SAN FRANCISCO, CA Since World War II, US nautical charts have shown seven "chemical munitions dumping areas" along the Pacific Coast between San Francisco and the Mexican border. However, little or no information is available about the amount, location, or nature of the materials that were dumped at most of these sites. At this week's meeting of the American Geophysical Union in San Francisco, researchers from the Monterey Bay Aquarium Research Institute (MBARI) describe a survey of one supposed deep‐water dump site off Southern California. The preliminary survey turned up trash and 55-gallon drums, but no chemical munitions. In addition to suggesting that not all marked sites contain chemical munitions, this study demonstrates that underwater robots can be used to survey such sites to identify areas of concern.
A total of 32 chemical munitions dumping areas are shown on nautical charts of United States waters. Seven of these lie off the California coast, between San Francisco and the Mexican border. Some of the marked areas off California are huge, encompassing almost 4,000 square kilometers of seafloor. Of the seven California sites, only the area off San Francisco has been studied in any detail.
This concerns MBARI chemical oceanographer Peter Brewer. If chemical munitions were dumped at these sites, they could pose a hazard to fishers and researchers studying the seafloor. Over the last 50 years, hundreds of fishermen in Japan, the Baltic Sea, and off the east coast of the United States have been injured by chemical munitions caught in their nets. On the other hand, Brewer suspects that some of the marked sites off California may not contain munitions at all. Other sites might contain munitions, but the areas of affected seafloor are likely to be much smaller than the areas shown on the charts.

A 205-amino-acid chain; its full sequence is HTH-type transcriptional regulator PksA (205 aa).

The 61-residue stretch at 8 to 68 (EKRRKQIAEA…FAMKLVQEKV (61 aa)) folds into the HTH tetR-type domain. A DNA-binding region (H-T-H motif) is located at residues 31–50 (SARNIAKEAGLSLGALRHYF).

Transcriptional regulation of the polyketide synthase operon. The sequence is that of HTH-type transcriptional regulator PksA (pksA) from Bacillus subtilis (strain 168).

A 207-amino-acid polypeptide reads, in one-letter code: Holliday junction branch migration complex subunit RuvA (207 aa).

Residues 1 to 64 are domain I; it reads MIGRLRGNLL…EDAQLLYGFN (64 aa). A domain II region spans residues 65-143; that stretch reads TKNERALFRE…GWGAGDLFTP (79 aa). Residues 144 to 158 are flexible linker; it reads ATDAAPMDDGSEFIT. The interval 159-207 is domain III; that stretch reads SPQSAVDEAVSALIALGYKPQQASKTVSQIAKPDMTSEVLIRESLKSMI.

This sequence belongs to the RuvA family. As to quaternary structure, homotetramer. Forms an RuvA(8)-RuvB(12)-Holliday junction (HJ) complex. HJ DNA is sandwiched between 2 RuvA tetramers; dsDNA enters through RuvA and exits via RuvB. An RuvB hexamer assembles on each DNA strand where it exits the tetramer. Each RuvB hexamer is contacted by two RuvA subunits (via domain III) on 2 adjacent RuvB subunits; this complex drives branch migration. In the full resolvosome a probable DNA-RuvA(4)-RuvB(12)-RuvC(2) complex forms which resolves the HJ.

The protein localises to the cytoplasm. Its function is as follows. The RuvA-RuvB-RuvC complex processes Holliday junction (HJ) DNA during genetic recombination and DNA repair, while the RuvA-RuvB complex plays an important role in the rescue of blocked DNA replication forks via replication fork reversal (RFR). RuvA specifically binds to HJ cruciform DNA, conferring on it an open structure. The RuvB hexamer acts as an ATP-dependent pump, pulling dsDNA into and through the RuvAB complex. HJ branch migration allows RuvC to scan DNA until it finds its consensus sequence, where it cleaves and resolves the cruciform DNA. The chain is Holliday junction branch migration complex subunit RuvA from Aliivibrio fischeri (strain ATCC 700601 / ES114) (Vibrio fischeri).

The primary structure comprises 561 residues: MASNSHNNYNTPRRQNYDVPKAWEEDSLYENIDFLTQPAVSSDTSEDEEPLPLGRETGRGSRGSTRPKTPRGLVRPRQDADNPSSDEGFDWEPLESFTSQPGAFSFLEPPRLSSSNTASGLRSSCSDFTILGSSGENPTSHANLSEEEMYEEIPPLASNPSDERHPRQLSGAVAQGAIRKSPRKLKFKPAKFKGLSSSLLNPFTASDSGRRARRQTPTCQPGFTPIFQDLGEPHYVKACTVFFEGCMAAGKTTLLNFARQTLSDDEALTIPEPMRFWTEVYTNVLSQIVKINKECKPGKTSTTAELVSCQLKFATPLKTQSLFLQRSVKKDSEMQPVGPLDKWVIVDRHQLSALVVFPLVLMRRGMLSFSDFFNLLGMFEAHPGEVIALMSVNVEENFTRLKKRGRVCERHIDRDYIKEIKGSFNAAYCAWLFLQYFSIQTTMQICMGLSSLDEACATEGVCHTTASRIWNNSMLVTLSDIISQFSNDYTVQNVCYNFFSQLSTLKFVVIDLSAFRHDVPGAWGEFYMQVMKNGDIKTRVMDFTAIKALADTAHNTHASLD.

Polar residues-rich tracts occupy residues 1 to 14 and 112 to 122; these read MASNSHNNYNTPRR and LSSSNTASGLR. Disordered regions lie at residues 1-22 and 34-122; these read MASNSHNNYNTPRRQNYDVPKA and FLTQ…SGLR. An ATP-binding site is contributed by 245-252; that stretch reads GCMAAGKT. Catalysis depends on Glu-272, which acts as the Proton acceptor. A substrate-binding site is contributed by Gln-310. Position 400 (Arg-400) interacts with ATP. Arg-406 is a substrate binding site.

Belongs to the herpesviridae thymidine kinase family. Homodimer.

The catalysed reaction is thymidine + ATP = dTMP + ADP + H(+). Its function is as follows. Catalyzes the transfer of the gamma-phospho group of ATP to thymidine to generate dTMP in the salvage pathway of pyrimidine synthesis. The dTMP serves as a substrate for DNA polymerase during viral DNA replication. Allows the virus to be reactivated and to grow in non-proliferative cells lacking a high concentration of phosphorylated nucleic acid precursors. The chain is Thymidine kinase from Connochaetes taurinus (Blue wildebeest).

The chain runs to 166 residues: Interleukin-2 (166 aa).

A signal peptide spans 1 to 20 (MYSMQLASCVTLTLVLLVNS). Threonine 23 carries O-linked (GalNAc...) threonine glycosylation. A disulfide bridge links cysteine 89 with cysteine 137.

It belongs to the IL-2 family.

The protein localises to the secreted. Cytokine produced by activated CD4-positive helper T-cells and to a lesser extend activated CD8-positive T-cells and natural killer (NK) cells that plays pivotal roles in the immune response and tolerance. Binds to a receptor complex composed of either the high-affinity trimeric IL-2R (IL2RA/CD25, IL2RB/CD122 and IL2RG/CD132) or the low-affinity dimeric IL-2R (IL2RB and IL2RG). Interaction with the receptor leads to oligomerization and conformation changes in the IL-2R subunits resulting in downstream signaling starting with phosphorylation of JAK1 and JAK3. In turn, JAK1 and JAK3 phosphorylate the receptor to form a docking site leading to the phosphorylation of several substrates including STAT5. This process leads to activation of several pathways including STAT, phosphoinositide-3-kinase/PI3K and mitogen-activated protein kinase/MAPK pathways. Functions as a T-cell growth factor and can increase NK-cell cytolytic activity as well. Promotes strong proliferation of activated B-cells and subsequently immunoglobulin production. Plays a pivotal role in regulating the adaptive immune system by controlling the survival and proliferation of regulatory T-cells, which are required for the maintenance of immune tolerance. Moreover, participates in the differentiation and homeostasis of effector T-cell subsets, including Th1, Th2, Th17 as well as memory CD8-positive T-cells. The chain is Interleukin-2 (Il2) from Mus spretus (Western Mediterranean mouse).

With this in mind, Brewer used two different types of underwater robots to perform a preliminary survey of a marked dump site in thPage: 1 2 3 Related biology news :1
. National survey finds frog abnormalities are rare2
. First-ever survey of Do-It-Yourself Biology community challenges myths3
. Survey highlights barriers to interdisciplinary environmental science4
. Survey of physicians suggests tablets more useful than smartphones5
. National survey highlights perceived importance of dietary protein to prevent weight gain6
. NREL survey shows dramatic improvement in B100 biodiesel quality7
. New bone survey method could aid long-term survival of Arctic caribou8
. Global surveys show environmental concerns rank low among public concerns9
. New survey of ocean floor finds juvenile scallops are abundant in Mid-Atlantic10
. Antimicrobials from personal care products found in statewide survey of Minnesotas rivers and lakes11
. UC Berkeley survey shows college campuses can make good bird havens